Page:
The DoJ served a Civil Investigative Demand on BA's arch rival Virgin Atlantic late last week demanding access to all the documents relating to the $1bn anti-trust action Virgin has brought against BA in the US.
The DoJ, which is responsible for consumer protection in the US, served the demand as part of its own investigation into the implications of the proposed alliance between BA and American.
Virgin confirmed yesterday that it had received the demand and that it was co-operating fully with the DoJ.
DoJ agents will shortly begin collecting the hundreds of thousands of documents Virgin's lawyers have been collating in preparation for the case against BA. Significantly, the bulk of the documents belong to BA and set out in detail the national carrier's commercial practices which, Virgin argues, constitute an abuse of its monopoly power.
The documents have been obtained from BA under the discovery process on the strict understanding that they are seen only by Virgin's lawyers and not by representatives of the company - a clear indication of their commercial sensitivity.
What is most worrying for BA about the DoJ's intervention is that it comes without any prompting from the US Department of Transportation. It is normal in cases of airline mergers for the DoT to apply to the DoJ on behalf of the companies concerned for anti-trust immunity. However, the DoT has not yet made an application on behalf of BA and American, suggesting that the Justice Department has already identified potential consumer protection implications.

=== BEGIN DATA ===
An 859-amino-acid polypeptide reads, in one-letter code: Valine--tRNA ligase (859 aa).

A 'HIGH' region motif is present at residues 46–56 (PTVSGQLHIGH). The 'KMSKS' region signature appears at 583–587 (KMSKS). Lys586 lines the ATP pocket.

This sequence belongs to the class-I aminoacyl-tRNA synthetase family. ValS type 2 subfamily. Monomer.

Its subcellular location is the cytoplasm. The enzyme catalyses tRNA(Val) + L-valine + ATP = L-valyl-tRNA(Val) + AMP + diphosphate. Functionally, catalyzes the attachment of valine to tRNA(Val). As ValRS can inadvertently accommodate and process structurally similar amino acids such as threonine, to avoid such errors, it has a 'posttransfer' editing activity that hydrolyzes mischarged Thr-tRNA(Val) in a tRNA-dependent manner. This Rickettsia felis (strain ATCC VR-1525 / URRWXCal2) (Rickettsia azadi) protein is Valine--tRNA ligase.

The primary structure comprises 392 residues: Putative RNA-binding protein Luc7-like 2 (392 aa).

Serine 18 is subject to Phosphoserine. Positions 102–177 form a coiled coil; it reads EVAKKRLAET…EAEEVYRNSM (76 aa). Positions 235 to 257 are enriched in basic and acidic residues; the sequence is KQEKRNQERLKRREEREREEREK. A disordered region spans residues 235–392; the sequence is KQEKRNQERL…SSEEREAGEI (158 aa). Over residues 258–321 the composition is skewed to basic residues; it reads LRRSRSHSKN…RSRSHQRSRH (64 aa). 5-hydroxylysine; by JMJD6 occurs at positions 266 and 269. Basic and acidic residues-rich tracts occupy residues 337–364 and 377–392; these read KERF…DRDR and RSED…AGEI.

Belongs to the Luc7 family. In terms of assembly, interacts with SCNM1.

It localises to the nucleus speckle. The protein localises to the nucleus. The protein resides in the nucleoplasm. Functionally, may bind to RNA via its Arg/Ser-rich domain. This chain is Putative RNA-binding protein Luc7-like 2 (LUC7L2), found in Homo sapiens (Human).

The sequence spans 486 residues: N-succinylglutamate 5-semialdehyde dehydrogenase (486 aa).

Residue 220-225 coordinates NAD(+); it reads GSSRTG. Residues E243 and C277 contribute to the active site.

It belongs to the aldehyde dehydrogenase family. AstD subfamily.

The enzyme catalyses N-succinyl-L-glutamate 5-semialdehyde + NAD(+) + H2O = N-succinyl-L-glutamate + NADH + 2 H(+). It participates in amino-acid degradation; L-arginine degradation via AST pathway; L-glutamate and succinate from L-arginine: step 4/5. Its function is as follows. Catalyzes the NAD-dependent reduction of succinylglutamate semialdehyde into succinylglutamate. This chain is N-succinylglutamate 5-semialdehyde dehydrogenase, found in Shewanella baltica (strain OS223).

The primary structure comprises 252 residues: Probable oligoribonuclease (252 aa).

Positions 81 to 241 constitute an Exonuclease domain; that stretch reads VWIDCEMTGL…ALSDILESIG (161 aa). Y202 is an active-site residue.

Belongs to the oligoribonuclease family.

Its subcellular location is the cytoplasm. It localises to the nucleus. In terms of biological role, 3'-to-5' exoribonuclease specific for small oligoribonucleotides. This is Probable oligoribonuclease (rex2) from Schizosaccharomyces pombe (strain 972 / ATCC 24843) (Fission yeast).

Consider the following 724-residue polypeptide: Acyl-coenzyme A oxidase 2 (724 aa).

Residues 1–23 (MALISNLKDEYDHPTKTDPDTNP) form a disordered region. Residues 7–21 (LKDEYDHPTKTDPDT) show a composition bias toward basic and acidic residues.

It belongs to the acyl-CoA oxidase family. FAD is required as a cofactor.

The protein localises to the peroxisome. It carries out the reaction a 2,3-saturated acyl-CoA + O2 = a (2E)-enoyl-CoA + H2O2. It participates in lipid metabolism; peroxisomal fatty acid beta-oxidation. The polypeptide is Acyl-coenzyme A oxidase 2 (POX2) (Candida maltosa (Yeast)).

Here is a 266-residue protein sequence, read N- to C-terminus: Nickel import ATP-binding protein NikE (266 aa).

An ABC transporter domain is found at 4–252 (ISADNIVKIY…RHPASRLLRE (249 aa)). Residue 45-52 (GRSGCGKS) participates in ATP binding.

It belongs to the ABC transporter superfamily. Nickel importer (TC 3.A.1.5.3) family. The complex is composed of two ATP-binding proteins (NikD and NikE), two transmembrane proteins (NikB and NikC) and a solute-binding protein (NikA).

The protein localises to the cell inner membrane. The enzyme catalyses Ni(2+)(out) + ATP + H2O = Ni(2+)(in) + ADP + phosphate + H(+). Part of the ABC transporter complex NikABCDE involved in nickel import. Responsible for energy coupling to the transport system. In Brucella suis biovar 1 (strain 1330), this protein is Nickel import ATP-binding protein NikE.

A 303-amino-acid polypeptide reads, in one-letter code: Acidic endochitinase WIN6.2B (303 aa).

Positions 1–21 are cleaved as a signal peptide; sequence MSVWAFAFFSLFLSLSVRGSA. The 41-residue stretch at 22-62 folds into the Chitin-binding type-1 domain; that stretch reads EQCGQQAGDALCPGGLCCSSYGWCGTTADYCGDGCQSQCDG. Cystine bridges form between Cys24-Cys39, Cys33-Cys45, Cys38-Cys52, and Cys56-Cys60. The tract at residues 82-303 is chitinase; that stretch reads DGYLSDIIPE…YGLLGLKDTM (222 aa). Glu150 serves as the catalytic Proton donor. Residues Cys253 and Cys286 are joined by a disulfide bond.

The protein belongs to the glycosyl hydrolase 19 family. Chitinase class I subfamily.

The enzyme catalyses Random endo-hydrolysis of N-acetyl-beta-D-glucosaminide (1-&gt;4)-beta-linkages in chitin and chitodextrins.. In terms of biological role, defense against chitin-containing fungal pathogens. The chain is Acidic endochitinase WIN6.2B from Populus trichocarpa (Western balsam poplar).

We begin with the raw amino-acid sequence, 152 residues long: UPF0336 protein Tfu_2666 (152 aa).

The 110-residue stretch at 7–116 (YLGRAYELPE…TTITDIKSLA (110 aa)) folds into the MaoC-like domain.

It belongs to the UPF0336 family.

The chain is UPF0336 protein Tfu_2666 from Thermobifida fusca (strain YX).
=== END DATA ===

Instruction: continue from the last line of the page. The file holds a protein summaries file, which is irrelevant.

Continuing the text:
BA is also understood to have been served with a Civil Investigative Demand. However, Robert Ayling, BA's chief executive, said yesterday that he was unaware of this.
The Department of Justice is extremely powerful and can be ruthless in its pursuit of practices it believes are anti-competitive. It has been involved in a long-running battle with Microsoft, the US software giant, forcing it at one point to abandon an important takeover bid.
The nub of Virgin's anti-trust case against BA, which is still being prepared for a trial next year, is that the national carrier is already engaged in anti-competitive practices. BA is vigorously defending the action.
The Department of Justice is not investigating the specific aspects of Virgin's case against BA. However, that the department has deemed all the documents relating to that litigation relevant to its inquiry suggests that they may have some bearing on the DoJ's conclusion.
The alliance would create the world's most powerful airline grouping. Taken with BA's existing partnerships it would represent a global network of magnitude.
However, it is on the crucial Atlantic routes that the combined might would be most apparent. The two airlines already control 70 per cent of the Heathrow to Kennedy Airport route and more than 60 per cent of all UK/USA routes. It is this domination that has brought howls of protest from rival US and British carriers demanding that the deal be blocked.
The DoJ's investigation is the latest and most serious to cloud the proposed alliance. Already it has attracted the attention of regulators in Britain and Europe.
The Office of Fair Trading is examining the proposed alliance. The deadline for submissions is this week, after which the OFT will decide whether a Monopolies reference is required.
A Parliamentary Select Committee also sits this week and its inquiry will include an examination of the BA/American deal.
Last week the European Commission announced it was launching a joint investigation into the competitive effect of all six transatlantic alliances between European and US carriers including that proposed by BA and American.